Top Food Nutrient Combinations
Learn about the important food combinations for optimum nutrient absorption.
Getting the most nutrition out of your kitchen fridge or backyard garden can be as easy as applying a few main principles. While some nutrients taken together improve the absorption of others, some nutrients can inhibit absorption all together.
Foods that Complement Absorption
Vitamin C and Iron
Iron comes in two forms, heme and non-heme. Non-heme iron is the found in plants and is not as well absorbed as heme iron found in animal products. Vitamin C helps switch iron to the ferrous state, which is easier absorbed.
- Add beets to a shake or meal
- Squeeze a fresh orange or lemon on top of a spinach salad
- Add sliced strawberries to any breakfast cereal; hot or cold
- Add green peas to your kidney bean salad
Calcium, Magnesium and Vitamin D
Vitamin D acts like a traffic controller guiding calcium into your bone to make them strong. Since Vitamin D is hard to obtain in sufficient quantities from the sun a supplement is best recommended to take alongside Calcium.
Fat soluble Vitamins and Fat
Fat soluble vitamins include Vitamins A, D, E and K which require fat to be present to be ideally absorbed in the body.
- Olive oil drizzled on baked sweet potatoes
- Unsalted almonds or walnuts as a great afternoon snack
- Mashed avocado spread on whole grain toast
- Pine nuts sprinkled on asparagus or broccoli
Foods that Inhibit Absorption
Calcium and Iron
These minerals bind together preventing absorption in the body. A study published in the American Journal of Clinical Nutrition revealed a dose of 165 mg of Calcium (in Milk form) reduced iron absorption as much as 50-60%. It is recommended for Calcium to be taken at bedtime for not only improved absorption but a better sleep too for its muscle relaxing properties.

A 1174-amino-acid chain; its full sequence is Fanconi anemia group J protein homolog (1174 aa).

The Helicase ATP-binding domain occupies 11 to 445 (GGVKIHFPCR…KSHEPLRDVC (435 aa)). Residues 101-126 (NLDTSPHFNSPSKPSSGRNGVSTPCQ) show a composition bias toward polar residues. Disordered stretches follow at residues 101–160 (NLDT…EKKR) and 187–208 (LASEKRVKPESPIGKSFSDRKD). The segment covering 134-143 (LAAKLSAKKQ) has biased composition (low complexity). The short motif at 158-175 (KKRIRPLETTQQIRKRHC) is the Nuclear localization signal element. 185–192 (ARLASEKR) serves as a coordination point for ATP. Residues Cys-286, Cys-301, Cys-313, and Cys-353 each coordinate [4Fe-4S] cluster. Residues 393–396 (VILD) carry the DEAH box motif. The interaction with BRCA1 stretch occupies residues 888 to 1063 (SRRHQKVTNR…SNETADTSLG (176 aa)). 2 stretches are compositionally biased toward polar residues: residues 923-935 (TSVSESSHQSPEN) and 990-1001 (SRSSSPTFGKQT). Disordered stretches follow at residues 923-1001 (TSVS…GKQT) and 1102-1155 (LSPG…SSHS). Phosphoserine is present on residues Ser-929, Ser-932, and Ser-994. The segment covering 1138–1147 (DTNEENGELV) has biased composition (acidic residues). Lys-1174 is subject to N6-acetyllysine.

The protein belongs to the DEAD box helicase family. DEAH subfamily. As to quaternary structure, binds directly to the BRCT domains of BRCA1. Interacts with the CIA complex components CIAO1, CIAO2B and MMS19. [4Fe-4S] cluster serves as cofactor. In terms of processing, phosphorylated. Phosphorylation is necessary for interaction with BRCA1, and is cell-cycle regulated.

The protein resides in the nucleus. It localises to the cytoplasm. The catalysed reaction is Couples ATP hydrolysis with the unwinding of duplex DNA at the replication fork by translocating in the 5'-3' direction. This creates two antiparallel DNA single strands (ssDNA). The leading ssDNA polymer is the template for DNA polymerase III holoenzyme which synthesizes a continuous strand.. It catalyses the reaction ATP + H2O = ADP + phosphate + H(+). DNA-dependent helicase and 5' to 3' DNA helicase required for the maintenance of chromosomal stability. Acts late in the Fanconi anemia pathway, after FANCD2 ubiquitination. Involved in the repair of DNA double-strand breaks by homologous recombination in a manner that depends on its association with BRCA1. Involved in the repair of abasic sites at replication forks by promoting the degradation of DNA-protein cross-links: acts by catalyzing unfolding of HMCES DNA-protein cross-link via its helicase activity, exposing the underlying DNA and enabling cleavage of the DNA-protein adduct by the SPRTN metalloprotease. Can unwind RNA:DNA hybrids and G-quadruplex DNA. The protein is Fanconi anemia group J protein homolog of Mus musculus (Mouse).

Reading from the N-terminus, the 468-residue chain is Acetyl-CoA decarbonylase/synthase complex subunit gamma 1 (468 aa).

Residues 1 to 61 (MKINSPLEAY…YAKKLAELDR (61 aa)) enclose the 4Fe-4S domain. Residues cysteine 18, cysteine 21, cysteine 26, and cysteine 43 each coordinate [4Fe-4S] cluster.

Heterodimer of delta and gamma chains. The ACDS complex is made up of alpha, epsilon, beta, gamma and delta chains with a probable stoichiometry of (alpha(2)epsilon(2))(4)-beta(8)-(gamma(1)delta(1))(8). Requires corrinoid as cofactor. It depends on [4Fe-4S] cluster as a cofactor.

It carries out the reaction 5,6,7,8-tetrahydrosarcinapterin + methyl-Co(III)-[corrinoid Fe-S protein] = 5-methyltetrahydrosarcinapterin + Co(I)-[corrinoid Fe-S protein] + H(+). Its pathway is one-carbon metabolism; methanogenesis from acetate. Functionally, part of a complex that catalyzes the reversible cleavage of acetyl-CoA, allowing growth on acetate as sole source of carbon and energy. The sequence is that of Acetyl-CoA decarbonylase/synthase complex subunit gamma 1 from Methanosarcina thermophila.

Example items to not combine:
- Broccoli with Kidney Beans
- Kale with Lentils
Oxalic Acid and Calcium or Magnesium
Oxalic acid binds to calcium to form insoluble salts that cannot be absorbed. It too hampers the absorption of Magnesium.
Example items to not combine:
- Almonds or cashews with Sesame seeds
- Spinach and fortified soy/rice milk
Phosphoric Acid and Calcium
Phosphoric acid binds to calcium in the intestine forming calcium phosphates which are not absorbed.
- Limit pop consumption which is extremely high in phosphoric acid and only drink away from Calcium rich beverages like fortified soy milk.
The Holy Trifecta: Vitamin C, Vitamin D3, and Magnesium
When it comes to your health, Vitamin C, Vitamin D3, and Magnesium are remarkably nutritive allies. Vitamin C is a powerful antioxidant, supporting a variety of functions throughout your body. Vitamin D and Calcium seamlessly work together to protect your bones. Calcium builds and maintains your bones, while Vitamin D helps your body absorb calcium. Calcium and Magnesium work together to provide a similar value. Magnesium keeps calcium out of the soft tissue and within the bones, where it’s needed most.
Let’s start with a deep-dive into Vitamin C. We’ve heard about the benefits of Vitamin C, also known as ascorbic acid, for a long time. Discovered by biochemist Albert Szent-Györgyi’s in the 1930s, this remarkable chemical enables the body to healthfully sustain itself and helps it efficiently use fats, carbohydrates, and proteins.
Centuries ago, when fresh vegetables were not always easy to find, sailors would experience fatigue, weakness, open sores, bleeding gums, loose teeth, and unusual hemorrhages beneath the skin. The condition was known as Scurvy, and in the 15th century, it ravaged sailors and low-income families, causing sickness, disability, and death. Szent-Györgyi’s won a Nobel Peace Prize for his discoveries, the lot of which provided excellent value for the British Navy.